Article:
@TerryB- I can totally see your frustration, bu tI think we're seeing it isn't a "simple skill." If it was simple, we'd have so many people with it that it wouldn't be on the list. And you'd have been able to teach it to him. Interestingly enough, I'm writing an article about attnetion span that should be out today. It talks a lot about the good and bad side of task switching. Seems like he could have used it to learn some of the good sides.
Thomas Claburn
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Thomas Claburn,
User Rank: Author
5/14/2015 | 6:14:06 PM
Re: Time management
IT pros aren't the only people who could benefit from communication skills. Pretty much everyone should know how to speak diplomatically.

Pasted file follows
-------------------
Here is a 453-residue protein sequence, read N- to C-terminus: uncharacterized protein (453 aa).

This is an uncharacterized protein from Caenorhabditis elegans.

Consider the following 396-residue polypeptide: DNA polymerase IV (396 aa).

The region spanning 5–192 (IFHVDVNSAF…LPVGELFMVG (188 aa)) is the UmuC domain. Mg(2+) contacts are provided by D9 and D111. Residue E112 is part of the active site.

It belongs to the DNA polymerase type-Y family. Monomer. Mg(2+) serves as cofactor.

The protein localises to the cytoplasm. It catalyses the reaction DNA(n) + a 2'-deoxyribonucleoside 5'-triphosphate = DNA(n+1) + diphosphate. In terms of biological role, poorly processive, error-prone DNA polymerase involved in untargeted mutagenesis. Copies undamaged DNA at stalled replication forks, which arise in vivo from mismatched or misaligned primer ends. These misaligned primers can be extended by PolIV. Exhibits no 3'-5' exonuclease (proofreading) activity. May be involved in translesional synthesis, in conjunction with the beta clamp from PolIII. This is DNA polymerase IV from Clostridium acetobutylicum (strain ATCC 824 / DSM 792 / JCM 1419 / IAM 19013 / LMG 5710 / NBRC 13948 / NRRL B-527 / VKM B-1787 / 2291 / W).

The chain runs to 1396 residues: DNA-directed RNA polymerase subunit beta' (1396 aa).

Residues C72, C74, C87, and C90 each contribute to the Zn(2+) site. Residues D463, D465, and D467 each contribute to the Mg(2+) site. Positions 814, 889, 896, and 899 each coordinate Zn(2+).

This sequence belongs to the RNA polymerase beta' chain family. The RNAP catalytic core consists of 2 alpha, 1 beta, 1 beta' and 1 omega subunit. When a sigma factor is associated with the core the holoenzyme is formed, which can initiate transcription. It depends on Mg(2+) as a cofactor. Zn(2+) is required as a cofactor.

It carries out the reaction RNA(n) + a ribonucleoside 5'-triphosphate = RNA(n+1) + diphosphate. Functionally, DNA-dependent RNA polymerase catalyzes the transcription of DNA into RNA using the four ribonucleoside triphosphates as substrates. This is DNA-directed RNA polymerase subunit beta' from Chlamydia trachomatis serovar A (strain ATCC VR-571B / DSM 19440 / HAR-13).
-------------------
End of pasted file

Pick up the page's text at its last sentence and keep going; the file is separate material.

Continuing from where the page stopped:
Technocrati
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Technocrati,
User Rank: Ninja
5/15/2015 | 12:05:58 PM
Re: Time management
@Thomas   Good point.  Something that really has to be practiced everyday regardless of job, in this highly sensitive world we live in today.
shamika
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shamika,
User Rank: Ninja
5/15/2015 | 7:20:41 AM
Re: Time management
@whoopty, I agree with you. Time management is an important aspect for any industry. I believe that why ii has been considered as one of constraints in managing projects.
Technocrati
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Technocrati,
User Rank: Ninja
5/14/2015 | 12:09:27 PM
What Time Is IT ?
"...Some workers are more or less capable of working under certain conditions and times"


I think this is an important aspect, I don't think I am as effective at 3am as I might be at 1am. So employers would be wise to take these things into account, when positions like this need to be filled.